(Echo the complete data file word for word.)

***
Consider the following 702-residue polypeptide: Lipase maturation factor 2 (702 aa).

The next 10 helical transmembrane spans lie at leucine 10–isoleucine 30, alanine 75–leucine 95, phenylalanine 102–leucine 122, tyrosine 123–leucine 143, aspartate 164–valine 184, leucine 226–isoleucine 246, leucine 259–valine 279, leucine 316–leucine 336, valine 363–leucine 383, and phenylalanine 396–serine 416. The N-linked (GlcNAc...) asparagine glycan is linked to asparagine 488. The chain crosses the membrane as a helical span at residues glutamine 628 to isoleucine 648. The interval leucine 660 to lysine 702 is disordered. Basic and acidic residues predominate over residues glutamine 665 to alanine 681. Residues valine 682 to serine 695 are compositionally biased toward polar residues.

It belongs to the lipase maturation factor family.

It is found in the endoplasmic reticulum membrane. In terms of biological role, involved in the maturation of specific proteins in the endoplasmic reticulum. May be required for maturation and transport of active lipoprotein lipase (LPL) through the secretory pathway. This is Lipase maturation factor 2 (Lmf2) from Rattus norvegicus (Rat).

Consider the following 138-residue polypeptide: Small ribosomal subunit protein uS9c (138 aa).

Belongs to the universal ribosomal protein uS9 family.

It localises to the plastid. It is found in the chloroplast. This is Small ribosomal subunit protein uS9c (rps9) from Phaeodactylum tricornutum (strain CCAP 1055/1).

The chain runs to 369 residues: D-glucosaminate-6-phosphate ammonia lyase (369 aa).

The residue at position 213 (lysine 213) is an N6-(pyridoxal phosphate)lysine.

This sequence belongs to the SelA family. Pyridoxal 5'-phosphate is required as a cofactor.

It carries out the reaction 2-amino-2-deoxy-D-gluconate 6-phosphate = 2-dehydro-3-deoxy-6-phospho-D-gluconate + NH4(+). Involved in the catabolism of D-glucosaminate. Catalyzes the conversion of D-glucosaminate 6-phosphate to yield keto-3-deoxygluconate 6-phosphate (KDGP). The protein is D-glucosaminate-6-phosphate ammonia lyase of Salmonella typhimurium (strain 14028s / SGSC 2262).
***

Consider the following 702-residue polypeptide: Lipase maturation factor 2 (702 aa).

The next 10 helical transmembrane spans lie at leucine 10–isoleucine 30, alanine 75–leucine 95, phenylalanine 102–leucine 122, tyrosine 123–leucine 143, aspartate 164–valine 184, leucine 226–isoleucine 246, leucine 259–valine 279, leucine 316–leucine 336, valine 363–leucine 383, and phenylalanine 396–serine 416. The N-linked (GlcNAc...) asparagine glycan is linked to asparagine 488. The chain crosses the membrane as a helical span at residues glutamine 628 to isoleucine 648. The interval leucine 660 to lysine 702 is disordered. Basic and acidic residues predominate over residues glutamine 665 to alanine 681. Residues valine 682 to serine 695 are compositionally biased toward polar residues.

It belongs to the lipase maturation factor family.

It is found in the endoplasmic reticulum membrane. In terms of biological role, involved in the maturation of specific proteins in the endoplasmic reticulum. May be required for maturation and transport of active lipoprotein lipase (LPL) through the secretory pathway. This is Lipase maturation factor 2 (Lmf2) from Rattus norvegicus (Rat).

Consider the following 138-residue polypeptide: Small ribosomal subunit protein uS9c (138 aa).

Belongs to the universal ribosomal protein uS9 family.

It localises to the plastid. It is found in the chloroplast. This is Small ribosomal subunit protein uS9c (rps9) from Phaeodactylum tricornutum (strain CCAP 1055/1).

The chain runs to 369 residues: D-glucosaminate-6-phosphate ammonia lyase (369 aa).

The residue at position 213 (lysine 213) is an N6-(pyridoxal phosphate)lysine.

This sequence belongs to the SelA family. Pyridoxal 5'-phosphate is required as a cofactor.

It carries out the reaction 2-amino-2-deoxy-D-gluconate 6-phosphate = 2-dehydro-3-deoxy-6-phospho-D-gluconate + NH4(+). Involved in the catabolism of D-glucosaminate. Catalyzes the conversion of D-glucosaminate 6-phosphate to yield keto-3-deoxygluconate 6-phosphate (KDGP). The protein is D-glucosaminate-6-phosphate ammonia lyase of Salmonella typhimurium (strain 14028s / SGSC 2262).